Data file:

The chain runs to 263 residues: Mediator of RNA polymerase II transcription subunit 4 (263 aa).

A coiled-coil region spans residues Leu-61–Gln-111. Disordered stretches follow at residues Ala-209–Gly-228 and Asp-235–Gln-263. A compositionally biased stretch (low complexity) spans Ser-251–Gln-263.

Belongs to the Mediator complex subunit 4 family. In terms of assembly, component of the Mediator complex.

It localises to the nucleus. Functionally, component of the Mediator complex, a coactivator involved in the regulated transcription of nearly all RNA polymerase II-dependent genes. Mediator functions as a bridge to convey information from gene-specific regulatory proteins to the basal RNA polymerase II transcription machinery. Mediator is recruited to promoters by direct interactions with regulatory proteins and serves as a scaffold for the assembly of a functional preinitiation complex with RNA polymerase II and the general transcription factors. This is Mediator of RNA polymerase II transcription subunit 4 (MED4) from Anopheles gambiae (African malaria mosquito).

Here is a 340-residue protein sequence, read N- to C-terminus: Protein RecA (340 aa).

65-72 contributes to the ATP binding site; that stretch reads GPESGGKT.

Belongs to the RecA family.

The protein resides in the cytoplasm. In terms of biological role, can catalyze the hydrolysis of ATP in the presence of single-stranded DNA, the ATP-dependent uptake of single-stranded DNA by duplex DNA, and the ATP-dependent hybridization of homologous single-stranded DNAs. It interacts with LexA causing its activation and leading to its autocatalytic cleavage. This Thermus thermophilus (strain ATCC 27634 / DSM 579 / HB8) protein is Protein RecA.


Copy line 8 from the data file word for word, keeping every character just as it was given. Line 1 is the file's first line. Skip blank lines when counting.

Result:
The protein resides in the cytoplasm. In terms of biological role, can catalyze the hydrolysis of ATP in the presence of single-stranded DNA, the ATP-dependent uptake of single-stranded DNA by duplex DNA, and the ATP-dependent hybridization of homologous single-stranded DNAs. It interacts with LexA causing its activation and leading to its autocatalytic cleavage. This Thermus thermophilus (strain ATCC 27634 / DSM 579 / HB8) protein is Protein RecA.